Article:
One of the most curious phenomena thrown out by a war which has not been lacking in such characteristics is the absolute impatience of the American armchair strategist, which classification includes practically the whole American male population over the age of six and a large proportion of the distaff side of the argument. Everybody, including ourselves, demands swift, constant, and heroically decisive action at least 30 hours out of each 24.
And when we fail to get it, we wax impatient and disgusted, and announce bitterly that the horse we are betting on, the Allies, is plainly blind, spavine, and afflicted with chilblains, and so far from being destined to win is in fact plainly busily running in the opposite direction from the goal.
What primarily explains this is clear enough, when we think about it. We are more aware of this war than we have ever been of any in the history of the race.
When the last war broke out, the European staff of even the great news gathering agencies consisted of a few somewhat indefinite resident correspondents in capitals like London and Paris, plus a few more occasional and roaming reporters of the type of Richard Harding Davis. The whole daily news report from Europe was made up of mere bulletins, and was not generally carried in any but the metropolitan newspapers. The war, when it broke, came as a sudden shock to most people--a shock of much the same sort as though Mars had suddenly blown out to be the size of the moon.
And after the first startled gasp or two, people went on about their business and thought of Europe only now and then, though oftener as time went on. Even so, few people were greatly absorbed in the matter until the approach of our own entry. And even then, nobody expected new and startling news at every breath. War news, everybody knew, was apt to come only long after the event. It always had been that way and presumably always would be that way.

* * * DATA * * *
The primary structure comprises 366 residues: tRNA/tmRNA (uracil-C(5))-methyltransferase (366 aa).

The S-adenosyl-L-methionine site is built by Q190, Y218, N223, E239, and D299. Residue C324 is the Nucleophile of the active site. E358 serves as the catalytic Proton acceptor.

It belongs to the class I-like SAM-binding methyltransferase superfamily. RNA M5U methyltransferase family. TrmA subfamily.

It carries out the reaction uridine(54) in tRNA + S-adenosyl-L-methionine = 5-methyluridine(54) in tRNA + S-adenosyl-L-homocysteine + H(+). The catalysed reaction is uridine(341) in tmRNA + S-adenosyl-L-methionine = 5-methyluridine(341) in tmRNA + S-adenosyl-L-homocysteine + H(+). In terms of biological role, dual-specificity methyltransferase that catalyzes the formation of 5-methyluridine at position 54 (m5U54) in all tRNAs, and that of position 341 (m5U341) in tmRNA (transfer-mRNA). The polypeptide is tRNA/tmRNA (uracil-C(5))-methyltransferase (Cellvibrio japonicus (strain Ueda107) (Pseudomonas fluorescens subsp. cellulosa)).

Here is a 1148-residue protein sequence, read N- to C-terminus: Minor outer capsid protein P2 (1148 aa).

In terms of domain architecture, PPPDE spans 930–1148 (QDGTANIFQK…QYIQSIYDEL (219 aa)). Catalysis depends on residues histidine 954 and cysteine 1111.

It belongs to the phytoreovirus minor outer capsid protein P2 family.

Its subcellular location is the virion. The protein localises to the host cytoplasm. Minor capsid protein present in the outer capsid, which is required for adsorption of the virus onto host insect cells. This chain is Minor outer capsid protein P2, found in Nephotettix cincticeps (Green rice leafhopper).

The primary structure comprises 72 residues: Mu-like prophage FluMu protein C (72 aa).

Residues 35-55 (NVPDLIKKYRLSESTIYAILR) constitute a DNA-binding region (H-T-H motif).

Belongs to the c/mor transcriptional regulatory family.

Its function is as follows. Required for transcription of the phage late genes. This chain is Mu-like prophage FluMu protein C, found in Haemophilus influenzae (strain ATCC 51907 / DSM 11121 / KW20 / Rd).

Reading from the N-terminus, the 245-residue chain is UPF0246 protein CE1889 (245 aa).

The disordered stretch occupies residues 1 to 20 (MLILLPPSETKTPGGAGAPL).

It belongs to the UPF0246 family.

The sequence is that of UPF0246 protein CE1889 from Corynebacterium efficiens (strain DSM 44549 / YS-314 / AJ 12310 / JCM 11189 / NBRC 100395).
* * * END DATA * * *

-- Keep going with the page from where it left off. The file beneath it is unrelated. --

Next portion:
But this time we have vast news staffs in Europe--and the radio: both going over Europe with a microscope to pick up the last shred of fact or rumor. For years before the outbreak of the war, thousands of printed words had poured out of Europe every day to be published in every daily in the land. And the radio blared of Europe almost continually, turned in the shrieking of Adolf Hitler, the cold quietness of old Mr. Chamberlain, the excited babble of hundreds of reporters, all trying to extract the last drop of drama from every situation. And the thing has gone continuously since, rising to new heights at each new spurt of action.
Result is that we have grown to expect that every hour ought to bring forth vastly dramatic events. But wars, of course, are not all that way, have never been. Always there have been a few days of electric events, broken by long periods of preparation and waiting.